Friday, July 18, 2014

Never a dull moment in the Kelabit highlands

THE Kelabits’ first contact with the outside world was a rather rude awakening for them.

It came at a turbulent time when Tom Harrison and his team landed in the Bario Highlands as a covet force to resist the Japanese occupation of Sarawak during the Second World War.

It was equally a cultural shock – and language barrier – for Tom Harrison even after spending time learning about the traditions and customs of the Kelabits and picking up their vocabularies before he made the landing.

Tom Harrison wrote in his book World Within: A Borneo Story:

“The effect of my verbal attempts upon the good man were entirely negative. Indeed, less that that. For instance:

Me: Kita Kelabit?

He: ……

Me: (Tapping his chest and looking winsome) Kelabit-kau Kelabit?

He: Ekor? (meaning you).

Me: (getting over-excited, thumping him and pointing all around) Kelabit? Kelabit? KELABIT?

He: Bah.

We had a lot of that Bah, which I could not grasp was attached to several words – to mean the longhouse in which he lived, the plain on which we stood, the people around.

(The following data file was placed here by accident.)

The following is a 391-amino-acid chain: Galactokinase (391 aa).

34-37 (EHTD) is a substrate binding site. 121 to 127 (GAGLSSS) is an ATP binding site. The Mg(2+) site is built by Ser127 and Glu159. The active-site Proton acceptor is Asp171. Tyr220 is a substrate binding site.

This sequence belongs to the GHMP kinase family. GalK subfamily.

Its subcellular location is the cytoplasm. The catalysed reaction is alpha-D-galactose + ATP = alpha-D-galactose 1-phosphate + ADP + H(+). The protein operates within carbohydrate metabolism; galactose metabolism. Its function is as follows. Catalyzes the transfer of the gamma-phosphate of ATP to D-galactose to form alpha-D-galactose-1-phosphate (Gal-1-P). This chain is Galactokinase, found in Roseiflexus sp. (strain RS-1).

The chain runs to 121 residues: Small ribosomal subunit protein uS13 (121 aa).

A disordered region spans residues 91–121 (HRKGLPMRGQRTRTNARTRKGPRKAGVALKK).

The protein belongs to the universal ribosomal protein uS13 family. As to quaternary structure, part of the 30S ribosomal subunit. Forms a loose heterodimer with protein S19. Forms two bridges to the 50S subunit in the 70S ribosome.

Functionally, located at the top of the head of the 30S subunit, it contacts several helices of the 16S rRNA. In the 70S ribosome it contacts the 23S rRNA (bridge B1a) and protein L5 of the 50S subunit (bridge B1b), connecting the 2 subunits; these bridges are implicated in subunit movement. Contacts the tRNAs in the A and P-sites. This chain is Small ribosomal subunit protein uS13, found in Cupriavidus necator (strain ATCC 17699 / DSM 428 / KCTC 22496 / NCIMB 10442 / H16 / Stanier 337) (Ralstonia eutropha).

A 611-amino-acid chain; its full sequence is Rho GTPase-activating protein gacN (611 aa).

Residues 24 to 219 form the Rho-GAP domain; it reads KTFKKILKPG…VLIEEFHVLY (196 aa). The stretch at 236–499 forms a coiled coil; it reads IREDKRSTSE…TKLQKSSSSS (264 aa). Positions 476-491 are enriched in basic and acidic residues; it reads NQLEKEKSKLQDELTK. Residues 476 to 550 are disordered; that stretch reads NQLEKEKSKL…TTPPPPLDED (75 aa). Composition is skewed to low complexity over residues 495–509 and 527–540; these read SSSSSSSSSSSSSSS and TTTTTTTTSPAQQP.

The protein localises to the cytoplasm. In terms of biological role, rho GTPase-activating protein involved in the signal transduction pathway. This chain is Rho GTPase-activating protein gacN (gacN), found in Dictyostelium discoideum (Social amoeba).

The BAT team also had a cultural shock – albeit of the occidental variety – while sharing a meal with a Belgian couple who checked into the Ngimat Homestay on the second day of our arrival.

It was a five-dish meal served with rice. Two steamed fish in the menu was brought out in a fish-shaped plate.

The Belgian husband was quick to scoop a whole fish onto his plate – much to amusement of the BAT team.

Perhaps, the man was thinking the fish was the main dish. If so, and it looked pretty much like it, we didn’t really mind his apparent lack of meal-time etiquette as perhaps an infrequent traveller to this part of the world.

In fact, we were more concerned about the Belgian diner getting bogged down by the drudgery of dodging the small sharp bones in the Semah fish he was eating. After all, he could end up picking bones and missing out on what should be a delicious meal.

As he started to eat, his wife realised the fish was meant to be shared and began nagging him in their language but from the body language, we knew she was “teaching” her man a lesson in table manners.

Red as lobster, the man tried to put the fish back onto the plate. We quickly assured him it was completely all right for him to have the whole fish.

Then came the cultural shock! After he was almost done, the man put the near skeletal remains of the whole fish – head, tail and bones – back into the main serving dish!

Continue reading (Incl. Pics) at: Never a dull moment in the Kelabit highlands